Market lessons
So what are his biggest lessons from dealing with equity markets on behalf of so many varied investors?

'One, a process driven approach is always better, particularly while selling. Many investors find it tough to pinpoint a price to earnings ratio where they will sell. One also has to avoid any bias while selling. I have found rechecking the fundamentals is very important when one is selling. Two, you definitely need a lot of patience to make money in the markets. Three, know that the market is always right and is saying something to you. You need to pay attention to that message, without being too dogmatic about your own views. But yes, the market does go through periods of excessive greed and fear. Depending on the time horizon, you can use those opportunities.'

So what if the market's view is very different from yours for a very long period? Will you sell out of a position, I query.

Subbu says that it certainly calls for a review and reels out an example. 'We were horribly wrong in holding one of the IT sector stock in 2006-07. We owned the stock, met the management and kept on believing that things were changing for the better. But sometimes it takes a hard knock to realise you are not right. At times though, conviction helps. In the last two years, the market was ignoring IT stocks. We have been holding sizeable positions which have done very well in the last few months. That can happen as well.'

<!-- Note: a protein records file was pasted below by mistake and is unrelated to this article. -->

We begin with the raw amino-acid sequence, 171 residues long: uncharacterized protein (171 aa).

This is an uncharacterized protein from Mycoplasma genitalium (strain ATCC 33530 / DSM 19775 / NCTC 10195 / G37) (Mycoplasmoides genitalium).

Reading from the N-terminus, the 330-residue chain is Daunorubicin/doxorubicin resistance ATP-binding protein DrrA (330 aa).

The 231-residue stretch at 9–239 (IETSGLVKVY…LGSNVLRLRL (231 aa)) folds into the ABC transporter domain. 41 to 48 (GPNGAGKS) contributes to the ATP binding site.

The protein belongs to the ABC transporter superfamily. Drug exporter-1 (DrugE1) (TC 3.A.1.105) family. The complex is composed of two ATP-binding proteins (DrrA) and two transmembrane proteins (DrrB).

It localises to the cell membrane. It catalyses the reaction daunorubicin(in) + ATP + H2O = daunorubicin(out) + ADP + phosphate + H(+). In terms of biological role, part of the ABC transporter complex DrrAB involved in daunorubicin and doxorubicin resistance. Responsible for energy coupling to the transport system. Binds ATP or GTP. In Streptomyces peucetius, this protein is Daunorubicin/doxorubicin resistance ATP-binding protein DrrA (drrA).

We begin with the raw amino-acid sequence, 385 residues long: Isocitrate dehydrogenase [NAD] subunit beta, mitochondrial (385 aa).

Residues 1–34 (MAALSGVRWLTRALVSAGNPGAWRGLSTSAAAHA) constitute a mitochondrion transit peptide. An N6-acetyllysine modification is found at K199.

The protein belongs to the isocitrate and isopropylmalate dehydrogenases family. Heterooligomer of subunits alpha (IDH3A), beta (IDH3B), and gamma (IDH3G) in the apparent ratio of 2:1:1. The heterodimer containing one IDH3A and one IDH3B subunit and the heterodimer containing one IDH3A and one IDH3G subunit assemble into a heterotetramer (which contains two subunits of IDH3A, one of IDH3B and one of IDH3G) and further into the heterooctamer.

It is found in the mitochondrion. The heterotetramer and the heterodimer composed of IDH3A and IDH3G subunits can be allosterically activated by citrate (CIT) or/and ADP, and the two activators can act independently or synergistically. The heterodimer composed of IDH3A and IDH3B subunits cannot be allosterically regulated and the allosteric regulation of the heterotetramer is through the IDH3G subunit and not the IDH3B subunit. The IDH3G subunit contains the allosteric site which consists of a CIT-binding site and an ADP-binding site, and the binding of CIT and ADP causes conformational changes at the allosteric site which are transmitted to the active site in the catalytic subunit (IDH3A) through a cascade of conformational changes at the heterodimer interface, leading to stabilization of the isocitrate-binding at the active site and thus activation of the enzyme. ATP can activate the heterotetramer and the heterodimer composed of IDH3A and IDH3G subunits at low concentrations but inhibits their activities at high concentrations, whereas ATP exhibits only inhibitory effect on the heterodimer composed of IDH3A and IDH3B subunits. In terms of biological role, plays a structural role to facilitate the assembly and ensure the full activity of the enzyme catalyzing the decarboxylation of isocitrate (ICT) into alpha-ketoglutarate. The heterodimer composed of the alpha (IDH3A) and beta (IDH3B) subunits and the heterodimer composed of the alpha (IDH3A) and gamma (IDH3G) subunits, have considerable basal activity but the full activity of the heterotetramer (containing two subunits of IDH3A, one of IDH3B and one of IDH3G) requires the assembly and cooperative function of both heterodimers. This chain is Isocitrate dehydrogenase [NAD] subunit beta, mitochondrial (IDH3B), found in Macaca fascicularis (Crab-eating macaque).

What about his own money, I ask. Subbu has stock options in his firm. 'If I include those, my equity allocation is close to 80 per cent, else it will be 60:40, he estimates. A good part of that 60 per cent is in Quantum Long Term Equity Fund through SIPs.'

He prefers liquid funds for fixed income. But one fund he really fancies is Quantum Multi Asset Fund. 'The returns are stable at 9 to 10 per cent with low volatility. The fund manager takes an active call and decides the ratio of equity, bond and gold in the portfolio. The asset allocation is automatic.'

No comparison
What has kept Subbu wedded to Quantum AMC, which has been relatively small sized, for so many years? 'It's a long list!' Says Subbu, sounding unusually exuberant. 'Right from finding a great founder in Ajit, a great mentor and friend, to my requirement of being part of building an institution. I began my career in 1992, around the Harshad Mehta scam. I saw a lot of people making as well as losing money within a span of months. So, I had this dream of being part of a research based institution with a truly long-term outlook on equities and which would be careful with investors and investor communication. Quantum fits that bill.'

He also admits that he likes playing by rules and fits like a glove at Quantum. 'The culture here is about being compliant at all times. This allows me to sleep very well. I doubt if any other institution would have allowed this. I keep telling my family that before I joined Quantum I used to look forward to a Saturday or Sunday. Now, I really look forward to a Monday. Being at home is great, but I love work. The team, touch wood, has been stable. To tell you truth, I never seriously looked at another option. I don't go around comparing pay packages with other managers,' he ends, laughing.

That conviction about sticking to its guns is what makes Quantum a hit with investors, too.